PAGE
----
Lectures and Large Classes


Teaching large lecture classes can present problems for even the most experienced faculty members. It can be difficult to keep students' attention and elicit questions, responses, or other forms of interaction with the lecture material and the instructor. The links in this section provide strategies for improving lecturing techniques as well as methods for getting students more actively involved in a large lecture class.


General Resources

Designing Smart Lectures (University of Minnesota, Center for Teaching and Learning Services).
A tutorial on designing effective lectures. Offers two video workshops, one on large lecture classes and the other on principles of good lecturing. Also includes information on planning, delivering, and evaluating lectures.

Improving Lecturing Skills: Some Insights from Speech Communication (Indiana University, Office for Learning Resources).
Pluses and pitfalls of lecturing plus ways to improve as a lecturer.

A Brief Summary of the Best Practices in Teaching," Tom Drummond (North Seattle Community College).
A compilation of “practices that constitute excellence in college teaching,” with explanations and examples of each item under twelve general categories such as Lecture Practices, Active Learning, Group Discussion Triggers, etc. Footnoted references cite the research base for each teaching method.

Engaging Students in the Classroom and Beyond:  Arthur F. Thurnau Professors (Center for Research on Learning and Teaching, University of Michigan).
This website offers links to two videos of U of M’s award-winning faculty members discussing and demonstrating how they engage students in large classes, plus downloadable PDFs of the guidelines and strategies they found effective.  A third video contains interviews with six other awardees explaining their approach to teaching with a particular emphasis on engagement.  

"Learning with Lectures," Robert Kozma. (CRLT Occasional Papers #4, 1994, University of Michigan, Center for Research on Learning and Teaching). PDF/Adobe Acrobat.
This paper focuses on ways to support student earning in a lecture class. Includes what research tells us about student learning and specific methods to help students understand.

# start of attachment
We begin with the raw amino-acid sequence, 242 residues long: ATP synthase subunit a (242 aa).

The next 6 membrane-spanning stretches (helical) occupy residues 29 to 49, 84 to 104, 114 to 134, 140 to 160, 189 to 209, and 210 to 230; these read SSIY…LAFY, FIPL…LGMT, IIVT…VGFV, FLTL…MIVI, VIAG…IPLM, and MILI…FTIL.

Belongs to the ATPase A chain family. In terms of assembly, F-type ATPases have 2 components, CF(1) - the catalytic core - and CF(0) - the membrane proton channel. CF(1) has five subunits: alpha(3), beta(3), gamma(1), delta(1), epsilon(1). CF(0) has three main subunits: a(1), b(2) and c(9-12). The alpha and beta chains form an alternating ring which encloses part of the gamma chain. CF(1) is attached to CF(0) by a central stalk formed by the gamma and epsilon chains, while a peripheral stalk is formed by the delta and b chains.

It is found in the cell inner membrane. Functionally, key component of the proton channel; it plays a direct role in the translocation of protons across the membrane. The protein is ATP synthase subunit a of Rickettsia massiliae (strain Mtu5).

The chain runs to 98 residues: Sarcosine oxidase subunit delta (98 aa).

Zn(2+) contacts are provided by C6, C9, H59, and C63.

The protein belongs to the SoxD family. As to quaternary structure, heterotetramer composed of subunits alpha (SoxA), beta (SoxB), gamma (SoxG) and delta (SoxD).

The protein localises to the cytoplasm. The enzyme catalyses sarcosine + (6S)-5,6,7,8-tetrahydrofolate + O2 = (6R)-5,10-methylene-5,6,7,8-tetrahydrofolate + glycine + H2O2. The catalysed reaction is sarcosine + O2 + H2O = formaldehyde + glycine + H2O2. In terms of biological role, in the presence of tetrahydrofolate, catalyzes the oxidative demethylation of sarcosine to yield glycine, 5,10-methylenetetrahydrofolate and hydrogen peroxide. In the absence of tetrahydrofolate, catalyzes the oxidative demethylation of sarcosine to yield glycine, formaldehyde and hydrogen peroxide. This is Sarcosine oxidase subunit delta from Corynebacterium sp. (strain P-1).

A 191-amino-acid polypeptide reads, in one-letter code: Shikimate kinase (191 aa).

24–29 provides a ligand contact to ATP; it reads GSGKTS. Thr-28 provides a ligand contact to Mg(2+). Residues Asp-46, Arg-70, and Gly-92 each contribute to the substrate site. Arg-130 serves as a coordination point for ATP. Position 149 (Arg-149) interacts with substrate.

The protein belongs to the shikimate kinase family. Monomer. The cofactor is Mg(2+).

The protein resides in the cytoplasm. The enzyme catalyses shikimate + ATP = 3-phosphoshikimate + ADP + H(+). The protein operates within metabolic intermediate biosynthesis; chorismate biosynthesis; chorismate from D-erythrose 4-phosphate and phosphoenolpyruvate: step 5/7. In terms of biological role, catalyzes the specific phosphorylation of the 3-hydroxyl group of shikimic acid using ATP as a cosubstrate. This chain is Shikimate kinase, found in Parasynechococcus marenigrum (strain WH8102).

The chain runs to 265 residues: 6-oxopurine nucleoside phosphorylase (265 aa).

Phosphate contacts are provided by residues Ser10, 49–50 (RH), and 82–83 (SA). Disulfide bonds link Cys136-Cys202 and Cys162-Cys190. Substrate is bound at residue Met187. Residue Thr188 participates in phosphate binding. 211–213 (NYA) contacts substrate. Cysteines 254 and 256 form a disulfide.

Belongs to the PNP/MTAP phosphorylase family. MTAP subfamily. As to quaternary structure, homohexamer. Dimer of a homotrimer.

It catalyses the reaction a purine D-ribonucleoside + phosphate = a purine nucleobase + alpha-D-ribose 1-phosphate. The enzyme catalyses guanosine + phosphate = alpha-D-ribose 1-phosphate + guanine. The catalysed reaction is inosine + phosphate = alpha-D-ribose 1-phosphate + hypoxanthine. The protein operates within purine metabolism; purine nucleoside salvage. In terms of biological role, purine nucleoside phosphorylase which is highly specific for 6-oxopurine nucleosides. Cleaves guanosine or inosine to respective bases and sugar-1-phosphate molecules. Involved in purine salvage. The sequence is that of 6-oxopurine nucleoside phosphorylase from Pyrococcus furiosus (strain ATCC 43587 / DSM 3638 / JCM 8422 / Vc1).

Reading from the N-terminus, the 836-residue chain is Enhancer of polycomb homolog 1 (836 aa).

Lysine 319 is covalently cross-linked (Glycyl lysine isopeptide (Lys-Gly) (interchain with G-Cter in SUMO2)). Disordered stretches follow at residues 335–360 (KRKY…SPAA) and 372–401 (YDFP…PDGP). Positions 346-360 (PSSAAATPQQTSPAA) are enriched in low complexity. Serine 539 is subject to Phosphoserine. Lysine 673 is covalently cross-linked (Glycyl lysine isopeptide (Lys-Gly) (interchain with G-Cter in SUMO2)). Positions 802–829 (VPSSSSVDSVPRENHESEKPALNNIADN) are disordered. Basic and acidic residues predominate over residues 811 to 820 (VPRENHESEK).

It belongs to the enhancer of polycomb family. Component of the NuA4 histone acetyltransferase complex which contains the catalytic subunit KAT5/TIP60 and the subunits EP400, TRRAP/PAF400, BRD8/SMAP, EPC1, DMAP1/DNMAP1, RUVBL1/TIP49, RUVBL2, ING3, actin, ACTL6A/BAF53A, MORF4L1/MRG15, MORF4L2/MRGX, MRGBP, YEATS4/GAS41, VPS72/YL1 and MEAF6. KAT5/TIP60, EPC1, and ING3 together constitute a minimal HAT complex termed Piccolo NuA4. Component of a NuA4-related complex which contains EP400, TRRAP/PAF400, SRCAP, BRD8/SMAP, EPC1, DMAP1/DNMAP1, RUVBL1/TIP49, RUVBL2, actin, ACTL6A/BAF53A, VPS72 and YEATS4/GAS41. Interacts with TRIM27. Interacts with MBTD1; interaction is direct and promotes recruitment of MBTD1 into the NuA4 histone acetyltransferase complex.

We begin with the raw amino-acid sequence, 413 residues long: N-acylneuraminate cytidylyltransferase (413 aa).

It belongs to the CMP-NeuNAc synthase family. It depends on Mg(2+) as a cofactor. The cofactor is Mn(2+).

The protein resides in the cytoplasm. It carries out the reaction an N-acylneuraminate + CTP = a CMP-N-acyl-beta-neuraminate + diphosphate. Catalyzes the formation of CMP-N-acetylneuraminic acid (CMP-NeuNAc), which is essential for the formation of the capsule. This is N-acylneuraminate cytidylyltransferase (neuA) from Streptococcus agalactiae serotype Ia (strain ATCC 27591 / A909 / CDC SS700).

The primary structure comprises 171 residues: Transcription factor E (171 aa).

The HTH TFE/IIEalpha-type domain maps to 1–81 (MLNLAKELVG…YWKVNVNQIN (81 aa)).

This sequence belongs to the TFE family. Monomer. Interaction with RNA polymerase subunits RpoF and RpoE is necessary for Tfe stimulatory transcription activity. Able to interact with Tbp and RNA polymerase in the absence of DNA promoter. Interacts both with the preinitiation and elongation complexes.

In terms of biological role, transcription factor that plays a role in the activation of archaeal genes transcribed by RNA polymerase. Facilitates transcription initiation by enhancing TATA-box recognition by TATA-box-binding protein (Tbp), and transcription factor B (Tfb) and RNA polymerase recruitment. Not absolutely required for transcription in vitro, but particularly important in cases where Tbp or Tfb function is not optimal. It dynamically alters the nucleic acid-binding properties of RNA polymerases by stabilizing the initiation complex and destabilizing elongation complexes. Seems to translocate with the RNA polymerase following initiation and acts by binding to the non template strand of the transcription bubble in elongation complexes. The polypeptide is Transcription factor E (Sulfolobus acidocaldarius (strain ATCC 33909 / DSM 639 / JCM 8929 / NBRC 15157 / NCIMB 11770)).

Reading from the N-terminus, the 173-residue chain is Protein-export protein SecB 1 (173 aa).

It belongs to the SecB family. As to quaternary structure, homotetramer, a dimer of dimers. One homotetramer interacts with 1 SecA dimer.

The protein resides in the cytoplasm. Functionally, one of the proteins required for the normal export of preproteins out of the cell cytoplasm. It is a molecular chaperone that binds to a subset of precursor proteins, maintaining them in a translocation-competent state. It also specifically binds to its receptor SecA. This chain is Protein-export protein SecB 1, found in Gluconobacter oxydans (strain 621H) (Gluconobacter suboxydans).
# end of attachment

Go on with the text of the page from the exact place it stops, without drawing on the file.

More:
Delivering Effective Lectures (JHPIEGO, an affiliate of Johns Hopkins University).
Techniques for planning, delivering, and evaluating effective lectures, including interactive lectures.

"The 'Change-Up' in Lectures," Joan Middendorf and Alan Kalish. (TRC Newsletter 8:1, Fall 1996, Indiana University, Campus Instructional Consulting).
Explains why students have so much difficulty attending to lectures and suggests activities to "break up" lectures to keep students' attention and get them actively involved with the material being presented.

Active Learning in Large Classes (University of Wisconsin, Milwaukee, Center for Instructional and Professional Development).
This site provides an interactive tutorial on active learning. Seven video clips, each accompanied by a Word document tutorial, demonstrate active learning strategies in action in large classes: clickers, learning teams, discussions, and other in-class activities. Requires QuickTime for videos.

"Beating the Numbers Game: Effective Teaching in Large Classes," Richard M. Felder (North Carolina State University)
Offers in-class exercises and out-of-class group assignments to involve students more actively in large classes. Also includes a list of general ideas for more effective teaching in large classes.

"Tips for Using Questions in Large Classes," Daniel J. Klionsky (University of California-Davis).
Methods for encouraging students in large classes to ask questions and interact with the instructor from the first day of class.

"Research on Student Notetaking: Implications for Faculty and Graduate Student Instructors," Deborah DeZure, Matthew Kaplan, Martha Deerman. (CRLT Occasional Paper #16, 2001, University of Michigan, Center for Research on Learning and Teaching).
This article reviews research on notetaking and students' review of their notes; includes lecture strategies that support effective notetaking and ways to support students with disabilities. Provides a handout for students: Student Guide to Effective Notetaking and Review.

Virtual Note Taking Guides at Michigan State University Libraries
Directions for virtual note taking in the world of cyberspace, apps, mobile devices, and cloud storage.

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